Marijuana Usage Up In Colorado

Marijuana Usage Is Increasing In Colorado

A new national study is stating that marijuana usage is increasing in Colorado due to the state legalizing marijuana. The Denver Post recently covered a story about a recent survey by the National Survey on Drug Use and Health. In the study, they found that nearly 1 out of 8 Colorado residents older than 12 had used marijuana in the past month. Only the state of Rhode Island was higher than Colorado in the percentage of residents who reported using marijuana just as much.

The marijuana study was said to have used average state-specific data over two-year periods, from 2011-2012, and again for 2012-2013 It found that, for the 2011-2012 period, 10.4 percent of Colorado residents 12 and older said they had used pot in the month before being surveyed. That number increased to 12.7 percent in the 2012-2013 data. That means about 530,000 people in Colorado use marijuana at least once a month, according to the results. Nation wide, about 7.4 percent of people 12 and older reported monthly marijuana use. That’s a jump of about 4 percent.

We all know that marijuana usage is increasing in Colorado. The state legalized marijuana. Naturally, you’re going to see illegal marijuana usage increase.

The survey is among the first to quantify pot use in Colorado since late 2012, when voters approved legal pot use and possession for those over 21. But the survey did not analyze data from 2014, when recreational marijuana shops opened, which means it is not a good indication of the effect of commercial sales on marijuana use. It also didn’t state what percentage of those studied were legally allowed to use marijuana. Those indicators are missing among others.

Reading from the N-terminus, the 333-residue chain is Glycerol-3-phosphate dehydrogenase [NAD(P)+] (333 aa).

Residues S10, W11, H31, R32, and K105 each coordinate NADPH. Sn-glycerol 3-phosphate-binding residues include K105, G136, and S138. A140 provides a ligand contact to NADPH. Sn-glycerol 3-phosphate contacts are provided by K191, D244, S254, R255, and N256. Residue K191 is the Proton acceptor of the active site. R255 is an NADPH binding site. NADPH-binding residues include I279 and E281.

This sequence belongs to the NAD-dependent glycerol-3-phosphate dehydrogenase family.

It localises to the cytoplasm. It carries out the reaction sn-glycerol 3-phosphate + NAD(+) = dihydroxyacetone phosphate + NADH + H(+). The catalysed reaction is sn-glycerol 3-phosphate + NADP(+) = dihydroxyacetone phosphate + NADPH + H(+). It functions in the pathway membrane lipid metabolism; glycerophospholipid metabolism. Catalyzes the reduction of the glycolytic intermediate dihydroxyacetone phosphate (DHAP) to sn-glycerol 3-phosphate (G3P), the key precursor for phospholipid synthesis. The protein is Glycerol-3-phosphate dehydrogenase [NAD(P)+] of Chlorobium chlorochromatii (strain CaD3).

I don’t think this tells us about the long-term impacts of legalization,” said University of California, Los Angeles, professor Mark Kleiman, who studies marijuana policy. The number of medical marijuana patients in Colorado rose over the same time period, so the results are not surprising, Kleiman told the Denver Post.

While studies are often a good indicator for data, we feel that you can’t rely on data from a group that frowns upon marijuana use. I want to see the numbers from a level group that has no preference. On top of that, I would like to know who did the group study, who was involved in the study. Were they Catholics? Where did they live? What was the race? Too many underlying factors in this study if you ask me.

We’d love to hear what you think. Feel free to weigh in and voice your opinions. 

Source: The Denver Post

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